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Kickin’ It With Kids in the Kitchen

Author: be well™ with Big Y® Registered Dietitian Team

No matter their age, cooking alongside children helps deepen family bonds while teaching essential skills.

Whether your kids are just old enough to stand on stepstools to “help” in the kitchen or returning from college for winter break, encouraging children to get involved in the kitchen is important for developing fundamental life skills. It’s also a fun way to bond when you find yourself with extra time together. Using the Michigan Apple Retail Dietitian Kit’s age‍-‍to‍-‍skill guidelines, here are simple ideas to get kids involved at any age with produce-packed recipe inspirations.

Ages 3-5: Eager Helpers

Mixing and mashing is the name of the game for this hands-on age group, so get Eager Helpers involved by mashing bananas for muffins or breads; stirring up dried fruit and whole grains for trail mix; or tearing apart leafy lettuce for a dinner salad. Incorporate food safety lessons while working in the kitchen too, such as washing hands before cooking and rinsing fresh produce before preparing it.

Recipe Inspiration: Squeezing, squishing and mashing? Yes, please with Banana Pudding in a Bag.


Ages 5-7: School Age Assistants

Around the first few years of grade school, this age level can do more in the kitchen than you might think. Encourage School Age Assistants to read recipes, measure out ingredients and even chop certain foods using child‍-‍safe knives – starting with softer foods before mastering harder options like carrots and onions. Talk about where ingredients come from and how they’re grown; and encourage them to use all five senses when exploring fruits and vegetables. How does it smell, look, taste, feel and sound?

Recipe Inspiration: Measuring ingredients and chopping veggies makes Hearty Vegetable Soup the perfect recipe to make with kids on a cold night.


Ages 8-12: Up and Coming Cooks

Becoming more independent, Up and Coming Cooks can handle increasingly difficult skills, like cracking eggs, peeling veggies or even following and preparing basic recipes on their own. As children get more confident in the kitchen, it’s important to set rules to keep them safe so they know what is and is not allowed for them to do on their own – like using knives, pulling food from a hot oven or using equipment like blenders or mixers.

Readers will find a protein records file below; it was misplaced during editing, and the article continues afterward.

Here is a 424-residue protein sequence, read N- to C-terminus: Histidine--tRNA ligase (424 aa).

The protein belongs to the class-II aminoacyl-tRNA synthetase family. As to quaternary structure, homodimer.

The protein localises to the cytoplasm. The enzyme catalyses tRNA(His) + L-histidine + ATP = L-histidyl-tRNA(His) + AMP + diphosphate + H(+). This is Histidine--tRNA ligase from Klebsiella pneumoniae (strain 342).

Recipe Inspiration: Shredding vegetables and cracking eggs are slightly more complex skills that this age group can handle with Carrot Zucchini Bread.


Ages 13 & Up: Young Chefs

After basic skills have been mastered, Young Chefs can begin refining their culinary skills through more complex recipes. Once an adult feels the child is ready, this age group can generally start using the stovetop; work with traditional knives and operate small appliances, like microwaves and mixers, with limited supervision. Food safety should continue to be stressed upon, such as keeping raw meats away from ready‍-‍to‍-‍eat foods, as well as other important culinary practices, such as mise en place (having all ingredients in order before beginning a recipe) and kitchen clean‍-‍up skills.

Recipe Inspiration: Challenge your chef to create dinner for the family with Sheet Pan Fajitas. For dessert, Cherry Chocolate Chip Cookies always do the trick.


Cook Along with Us!

Every month, our team of registered dietitians lead fun and interactive Kids Get Cooking Virtual Events – designed to teach kitchen skills and inspire our smallest chefs. To view upcoming classes and sign up, visit our Get Social page!




A mash and make ahead
option for banana fans.

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Watch Video >>



Add in more nutrition
with a veggie-rich soup.

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A chilly afternoon
snacking bread.

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An easier way to pull your
next fajita fiesta together.

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These traditional sweet
treats get a tart twist.

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Published 12/1/2022